Gastroesophageal reflux disease and laparoscopic sleeve gastrectomy: a physiopathologic evaluation.Ann Surg. 2014 Nov; 260(5):909-14; discussion 914-5.AnnS
To evaluate the effect of laparoscopic sleeve gastrectomy (LSG) on gastroesophageal reflux disease (GERD) in morbidly obese patients.
Symptomatic GERD is considered by many a contraindication to LSG. However, studies evaluating the relationship between LSG and GERD by 24-hour pH monitoring are lacking.
Consecutive morbidly obese patients selected for LSG were included in a prospective clinical study. Gastroesophageal function was evaluated using a clinical validated questionnaire, upper endoscopy, esophageal manometry, and 24-hour pH monitoring before and 24 months after LSG. This trial is registered with ClinicalTrials.gov (no. NCT02012894).
From June 2009 to September 2011, a total of 71 patients were enrolled into the study; 65 (91.5%) completed the 2-year protocol. On the basis of preoperative 24-hour pH monitoring, patients were divided into group A (pathologic, n=28) and group B (normal, n=37). Symptoms improved in group A, with the Gastroesophageal Reflux Disease Symptom Assessment Scale score decreasing from 53.1±10.5 to 13.1±3.5 (P<0.001). The DeMeester score and total acid exposure (% pH<4) decreased in group A patients (DeMeester score from 39.5±16.5 to 10.6±5.8, P<0.001; % pH<4 from 10.2±3.7 to 4.2±2.6, P<0.001). Real "de novo" GERD occurred in 5.4% group B patients. No significant changes in lower esophageal sphincter pressure and esophageal peristalsis amplitude were found in both groups.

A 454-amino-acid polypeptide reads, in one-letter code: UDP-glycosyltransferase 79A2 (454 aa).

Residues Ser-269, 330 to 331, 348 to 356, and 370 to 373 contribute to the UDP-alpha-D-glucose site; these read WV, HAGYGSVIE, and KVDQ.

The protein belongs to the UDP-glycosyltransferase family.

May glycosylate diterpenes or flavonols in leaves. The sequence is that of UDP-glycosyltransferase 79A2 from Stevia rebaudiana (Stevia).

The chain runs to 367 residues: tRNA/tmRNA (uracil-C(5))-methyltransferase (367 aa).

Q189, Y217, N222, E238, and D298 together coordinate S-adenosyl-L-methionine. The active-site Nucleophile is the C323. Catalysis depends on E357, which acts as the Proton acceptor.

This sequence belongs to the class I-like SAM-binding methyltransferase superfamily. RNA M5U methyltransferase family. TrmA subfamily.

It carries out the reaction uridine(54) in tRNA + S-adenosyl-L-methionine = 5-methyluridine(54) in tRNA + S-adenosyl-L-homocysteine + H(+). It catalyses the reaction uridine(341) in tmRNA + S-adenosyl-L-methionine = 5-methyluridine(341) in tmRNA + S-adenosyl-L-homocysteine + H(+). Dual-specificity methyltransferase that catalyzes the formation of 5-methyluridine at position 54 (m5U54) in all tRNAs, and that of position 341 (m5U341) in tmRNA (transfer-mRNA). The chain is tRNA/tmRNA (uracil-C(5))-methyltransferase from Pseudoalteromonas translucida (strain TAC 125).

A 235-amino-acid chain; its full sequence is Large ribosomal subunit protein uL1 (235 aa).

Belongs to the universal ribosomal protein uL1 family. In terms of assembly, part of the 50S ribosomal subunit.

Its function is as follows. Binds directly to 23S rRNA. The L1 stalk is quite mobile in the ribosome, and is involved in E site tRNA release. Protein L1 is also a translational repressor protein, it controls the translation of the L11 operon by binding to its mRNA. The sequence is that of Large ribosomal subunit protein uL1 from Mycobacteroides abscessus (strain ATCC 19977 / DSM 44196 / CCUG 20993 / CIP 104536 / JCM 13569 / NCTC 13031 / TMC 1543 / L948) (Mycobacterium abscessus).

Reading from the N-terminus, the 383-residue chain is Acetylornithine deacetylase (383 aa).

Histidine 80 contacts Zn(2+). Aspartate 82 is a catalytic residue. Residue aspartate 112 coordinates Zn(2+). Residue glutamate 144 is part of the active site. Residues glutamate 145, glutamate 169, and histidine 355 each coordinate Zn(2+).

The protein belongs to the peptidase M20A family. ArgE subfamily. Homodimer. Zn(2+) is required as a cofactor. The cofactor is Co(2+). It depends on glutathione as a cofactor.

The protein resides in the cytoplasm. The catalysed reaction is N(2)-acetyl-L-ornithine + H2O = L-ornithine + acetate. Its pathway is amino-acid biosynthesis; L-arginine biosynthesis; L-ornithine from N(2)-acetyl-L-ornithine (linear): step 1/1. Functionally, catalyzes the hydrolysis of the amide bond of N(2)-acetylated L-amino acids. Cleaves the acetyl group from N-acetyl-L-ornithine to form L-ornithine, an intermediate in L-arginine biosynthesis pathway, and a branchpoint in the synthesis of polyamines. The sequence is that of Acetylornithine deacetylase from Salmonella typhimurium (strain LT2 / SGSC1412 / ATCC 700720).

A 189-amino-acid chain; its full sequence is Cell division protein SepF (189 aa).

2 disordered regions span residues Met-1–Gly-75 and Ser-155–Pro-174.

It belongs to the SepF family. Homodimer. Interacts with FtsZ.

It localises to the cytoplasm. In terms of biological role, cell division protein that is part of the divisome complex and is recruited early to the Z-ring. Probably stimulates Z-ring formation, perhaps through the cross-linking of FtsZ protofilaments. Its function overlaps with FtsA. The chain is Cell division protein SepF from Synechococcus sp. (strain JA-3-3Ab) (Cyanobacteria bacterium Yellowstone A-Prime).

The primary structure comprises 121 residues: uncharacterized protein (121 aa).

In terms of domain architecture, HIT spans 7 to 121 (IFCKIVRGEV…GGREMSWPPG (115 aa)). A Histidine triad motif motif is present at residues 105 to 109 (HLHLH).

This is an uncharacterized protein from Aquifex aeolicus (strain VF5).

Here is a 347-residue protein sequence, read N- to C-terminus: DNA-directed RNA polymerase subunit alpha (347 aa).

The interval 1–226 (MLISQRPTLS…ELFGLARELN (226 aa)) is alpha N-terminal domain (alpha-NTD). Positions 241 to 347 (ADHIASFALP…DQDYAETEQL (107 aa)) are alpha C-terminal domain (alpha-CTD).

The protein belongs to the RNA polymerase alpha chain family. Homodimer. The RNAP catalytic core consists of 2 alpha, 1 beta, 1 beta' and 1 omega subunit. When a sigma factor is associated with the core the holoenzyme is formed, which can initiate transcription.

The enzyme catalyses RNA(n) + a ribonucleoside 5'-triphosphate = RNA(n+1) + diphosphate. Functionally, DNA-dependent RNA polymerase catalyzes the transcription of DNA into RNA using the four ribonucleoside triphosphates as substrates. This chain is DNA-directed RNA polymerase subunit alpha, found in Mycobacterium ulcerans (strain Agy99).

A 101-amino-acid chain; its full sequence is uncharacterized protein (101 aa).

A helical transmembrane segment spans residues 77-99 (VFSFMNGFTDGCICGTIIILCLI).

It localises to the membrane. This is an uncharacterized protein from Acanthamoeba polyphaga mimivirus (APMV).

LSG improves symptoms and controls reflux in most morbidly obese patients with preoperative GERD. In obese patients without preoperative evidence of GERD, the occurrence of "de novo" reflux is uncommon. Therefore, LSG should be considered an effective option for the surgical treatment of obese patients with GERD.